CSME offers Science Supplemental Instruction (SI), a series of one-unit courses supplementing the STEM major gatekeeper courses. The instructors create learning communities to focus on conceptual understanding and mutual support. Instruction is mainly through hands-on and interactive small-group work. Course size is generally limited to 20 students.
All Supplemental Instruction courses are listed in the SF State online Class Schedule with the prefix SCI (not SI). Classes begin during the second week of instruction. We encourage you to contact SI Program Director Jessica Fielder with any questions.
Interested in being an SI Facilitator for the Fall 2021 semester? Apply here!
Applications are accepted on a rolling basis until all open positions are filled. Applicants will be contacted via email to set up follow-up interviews on Zoom within a week or so after submitting their applications.
The Spring 2021 Supplemental Instruction Team
History of the SI Program at SF State
From 1999-2005, the SI program was supported by NIH grants. The courses showed very strong results, with SI-participating students achieving higher performance than non-participants at a statistically significant level in 11 out of 12 science courses despite having equal or lower SAT scores. In many cases, students from underrepresented minority groups benefited more from SI than their peers. Students who took SI with the first course in a sequence were more likely to take subsequent courses.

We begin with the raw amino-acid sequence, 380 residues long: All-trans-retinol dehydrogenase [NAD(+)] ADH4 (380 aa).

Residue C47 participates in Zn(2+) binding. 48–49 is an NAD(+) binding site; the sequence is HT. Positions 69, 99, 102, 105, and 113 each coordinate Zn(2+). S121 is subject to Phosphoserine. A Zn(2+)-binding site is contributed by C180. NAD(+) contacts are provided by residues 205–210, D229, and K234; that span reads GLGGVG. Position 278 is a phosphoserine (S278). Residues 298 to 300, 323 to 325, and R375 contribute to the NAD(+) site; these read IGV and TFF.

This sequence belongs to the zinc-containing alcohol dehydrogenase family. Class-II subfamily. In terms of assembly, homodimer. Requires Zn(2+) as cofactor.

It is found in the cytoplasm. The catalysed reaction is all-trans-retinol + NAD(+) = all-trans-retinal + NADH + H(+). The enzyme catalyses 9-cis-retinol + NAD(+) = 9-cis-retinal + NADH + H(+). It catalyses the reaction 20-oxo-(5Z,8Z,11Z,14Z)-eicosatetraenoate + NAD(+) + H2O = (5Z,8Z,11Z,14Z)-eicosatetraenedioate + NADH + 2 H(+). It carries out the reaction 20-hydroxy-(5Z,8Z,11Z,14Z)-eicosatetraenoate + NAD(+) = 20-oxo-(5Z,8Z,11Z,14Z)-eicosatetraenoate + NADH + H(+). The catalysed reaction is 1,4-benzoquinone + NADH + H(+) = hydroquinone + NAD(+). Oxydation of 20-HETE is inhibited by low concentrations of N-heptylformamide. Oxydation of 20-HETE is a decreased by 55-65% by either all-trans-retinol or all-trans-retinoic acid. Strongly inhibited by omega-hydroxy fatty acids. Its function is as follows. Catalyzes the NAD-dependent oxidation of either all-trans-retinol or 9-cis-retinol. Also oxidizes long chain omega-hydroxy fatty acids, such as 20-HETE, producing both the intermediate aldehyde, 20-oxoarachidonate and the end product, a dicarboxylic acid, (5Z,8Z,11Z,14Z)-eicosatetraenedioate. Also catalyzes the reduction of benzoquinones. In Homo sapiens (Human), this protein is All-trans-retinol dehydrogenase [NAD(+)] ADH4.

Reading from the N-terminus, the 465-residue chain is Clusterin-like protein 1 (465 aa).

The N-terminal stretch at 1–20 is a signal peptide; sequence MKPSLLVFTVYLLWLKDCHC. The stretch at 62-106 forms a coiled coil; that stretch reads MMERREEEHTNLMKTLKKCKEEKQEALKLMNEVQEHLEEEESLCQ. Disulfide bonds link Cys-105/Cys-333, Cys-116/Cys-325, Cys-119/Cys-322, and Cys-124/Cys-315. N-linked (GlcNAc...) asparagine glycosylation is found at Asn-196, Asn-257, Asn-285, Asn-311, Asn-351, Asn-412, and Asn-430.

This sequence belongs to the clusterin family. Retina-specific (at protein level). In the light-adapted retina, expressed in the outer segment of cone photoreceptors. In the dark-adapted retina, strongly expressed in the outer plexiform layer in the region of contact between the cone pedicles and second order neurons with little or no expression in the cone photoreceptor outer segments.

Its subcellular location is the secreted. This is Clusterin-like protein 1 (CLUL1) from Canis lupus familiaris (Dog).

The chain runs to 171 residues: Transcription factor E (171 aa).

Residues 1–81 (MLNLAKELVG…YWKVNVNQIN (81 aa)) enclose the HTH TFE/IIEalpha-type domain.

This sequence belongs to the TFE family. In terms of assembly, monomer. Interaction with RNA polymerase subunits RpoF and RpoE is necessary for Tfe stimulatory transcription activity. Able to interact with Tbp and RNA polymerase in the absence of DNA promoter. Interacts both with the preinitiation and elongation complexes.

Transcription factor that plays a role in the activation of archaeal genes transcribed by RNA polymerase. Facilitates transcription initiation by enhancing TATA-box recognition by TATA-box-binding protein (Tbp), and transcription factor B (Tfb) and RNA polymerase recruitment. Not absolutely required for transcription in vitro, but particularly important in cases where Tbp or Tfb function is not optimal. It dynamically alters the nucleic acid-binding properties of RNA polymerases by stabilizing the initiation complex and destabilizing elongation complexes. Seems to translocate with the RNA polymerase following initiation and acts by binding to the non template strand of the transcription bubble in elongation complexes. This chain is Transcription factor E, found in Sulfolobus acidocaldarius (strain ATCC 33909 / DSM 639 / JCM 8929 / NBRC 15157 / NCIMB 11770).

In 2009, the SI courses were shut down for lack of funding. In Fall 2010, CSME revived the courses at a lower funding level. An outside evaluator showed that the SI course had “a small, positive impact on ameliorating the effects of lower SAT scores and on keeping Introductory Biology I students in the same majors.” As may be expected, the new SIs showed lower effects compared to the better funded earlier efforts, so we continue to seek greater funding.
Starting with the Fall 2018 semester as SF State began using a new budget and accounting model based on student enrollment, the SI program and the SCI courses became fully institutionally funded. This allowed for more program growth including hiring faculty liaisons from the various CoSE departments to work with the facilitators, reinstating formerly-closed SCI courses, and expansion into new departments.